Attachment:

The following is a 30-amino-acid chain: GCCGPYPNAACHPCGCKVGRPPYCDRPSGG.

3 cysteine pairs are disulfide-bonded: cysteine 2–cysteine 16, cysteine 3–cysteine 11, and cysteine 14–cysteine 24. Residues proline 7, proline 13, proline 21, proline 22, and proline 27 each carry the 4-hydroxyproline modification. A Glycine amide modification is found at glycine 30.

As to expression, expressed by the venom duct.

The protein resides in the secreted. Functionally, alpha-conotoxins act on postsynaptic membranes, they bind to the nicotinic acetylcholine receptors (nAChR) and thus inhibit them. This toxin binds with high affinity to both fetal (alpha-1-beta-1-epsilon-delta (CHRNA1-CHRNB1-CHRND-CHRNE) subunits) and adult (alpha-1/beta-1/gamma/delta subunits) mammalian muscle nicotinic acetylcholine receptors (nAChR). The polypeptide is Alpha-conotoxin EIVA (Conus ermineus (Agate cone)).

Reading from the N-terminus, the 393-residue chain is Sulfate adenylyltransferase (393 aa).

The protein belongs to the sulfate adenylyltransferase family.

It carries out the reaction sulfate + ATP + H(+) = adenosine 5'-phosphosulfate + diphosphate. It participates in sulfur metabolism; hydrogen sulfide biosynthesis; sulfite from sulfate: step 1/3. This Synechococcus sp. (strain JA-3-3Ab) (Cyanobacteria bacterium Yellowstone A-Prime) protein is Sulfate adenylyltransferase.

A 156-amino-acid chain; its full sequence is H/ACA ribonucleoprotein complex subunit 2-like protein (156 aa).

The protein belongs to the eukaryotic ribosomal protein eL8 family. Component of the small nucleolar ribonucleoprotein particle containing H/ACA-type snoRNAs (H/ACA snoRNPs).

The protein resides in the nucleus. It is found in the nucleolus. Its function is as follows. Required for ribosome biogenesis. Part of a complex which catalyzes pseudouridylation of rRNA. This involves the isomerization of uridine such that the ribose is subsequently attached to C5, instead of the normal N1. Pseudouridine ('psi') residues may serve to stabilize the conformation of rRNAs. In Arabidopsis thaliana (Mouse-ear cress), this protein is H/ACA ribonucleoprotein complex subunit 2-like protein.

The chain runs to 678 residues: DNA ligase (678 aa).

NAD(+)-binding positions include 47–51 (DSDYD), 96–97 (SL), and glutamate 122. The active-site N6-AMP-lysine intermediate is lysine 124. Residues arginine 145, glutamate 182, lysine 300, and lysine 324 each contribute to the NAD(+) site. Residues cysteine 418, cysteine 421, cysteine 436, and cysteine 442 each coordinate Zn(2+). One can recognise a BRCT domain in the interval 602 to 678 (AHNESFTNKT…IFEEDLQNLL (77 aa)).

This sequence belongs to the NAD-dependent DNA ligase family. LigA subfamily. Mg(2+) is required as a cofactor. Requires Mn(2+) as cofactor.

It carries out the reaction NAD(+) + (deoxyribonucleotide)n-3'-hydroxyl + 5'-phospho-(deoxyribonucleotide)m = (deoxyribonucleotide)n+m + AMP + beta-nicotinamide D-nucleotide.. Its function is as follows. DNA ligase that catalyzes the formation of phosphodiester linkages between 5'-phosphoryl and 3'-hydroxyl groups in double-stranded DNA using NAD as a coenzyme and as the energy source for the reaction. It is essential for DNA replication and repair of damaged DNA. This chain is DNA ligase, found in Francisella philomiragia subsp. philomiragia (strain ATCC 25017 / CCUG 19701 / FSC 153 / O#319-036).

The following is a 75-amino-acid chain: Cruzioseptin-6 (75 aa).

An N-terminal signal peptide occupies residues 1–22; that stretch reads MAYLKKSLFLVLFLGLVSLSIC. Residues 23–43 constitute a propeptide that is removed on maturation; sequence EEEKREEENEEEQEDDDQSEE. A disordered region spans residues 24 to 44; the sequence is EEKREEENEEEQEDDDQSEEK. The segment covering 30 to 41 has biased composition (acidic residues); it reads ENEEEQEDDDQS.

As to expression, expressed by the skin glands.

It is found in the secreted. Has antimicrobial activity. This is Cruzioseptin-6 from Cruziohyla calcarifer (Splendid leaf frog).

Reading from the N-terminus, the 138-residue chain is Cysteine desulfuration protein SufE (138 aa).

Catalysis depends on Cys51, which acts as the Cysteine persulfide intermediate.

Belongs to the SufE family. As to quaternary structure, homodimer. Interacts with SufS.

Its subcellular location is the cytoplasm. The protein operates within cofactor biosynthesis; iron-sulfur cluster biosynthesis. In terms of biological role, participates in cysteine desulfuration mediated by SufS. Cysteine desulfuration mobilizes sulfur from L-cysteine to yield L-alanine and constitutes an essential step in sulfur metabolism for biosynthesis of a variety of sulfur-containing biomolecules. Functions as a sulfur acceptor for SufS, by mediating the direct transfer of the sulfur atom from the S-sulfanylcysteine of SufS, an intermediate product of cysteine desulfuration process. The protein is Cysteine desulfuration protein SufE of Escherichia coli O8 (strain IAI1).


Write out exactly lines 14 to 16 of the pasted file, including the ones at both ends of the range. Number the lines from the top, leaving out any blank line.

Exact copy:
It carries out the reaction NAD(+) + (deoxyribonucleotide)n-3'-hydroxyl + 5'-phospho-(deoxyribonucleotide)m = (deoxyribonucleotide)n+m + AMP + beta-nicotinamide D-nucleotide.. Its function is as follows. DNA ligase that catalyzes the formation of phosphodiester linkages between 5'-phosphoryl and 3'-hydroxyl groups in double-stranded DNA using NAD as a coenzyme and as the energy source for the reaction. It is essential for DNA replication and repair of damaged DNA. This chain is DNA ligase, found in Francisella philomiragia subsp. philomiragia (strain ATCC 25017 / CCUG 19701 / FSC 153 / O#319-036).

The following is a 75-amino-acid chain: Cruzioseptin-6 (75 aa).

An N-terminal signal peptide occupies residues 1–22; that stretch reads MAYLKKSLFLVLFLGLVSLSIC. Residues 23–43 constitute a propeptide that is removed on maturation; sequence EEEKREEENEEEQEDDDQSEE. A disordered region spans residues 24 to 44; the sequence is EEKREEENEEEQEDDDQSEEK. The segment covering 30 to 41 has biased composition (acidic residues); it reads ENEEEQEDDDQS.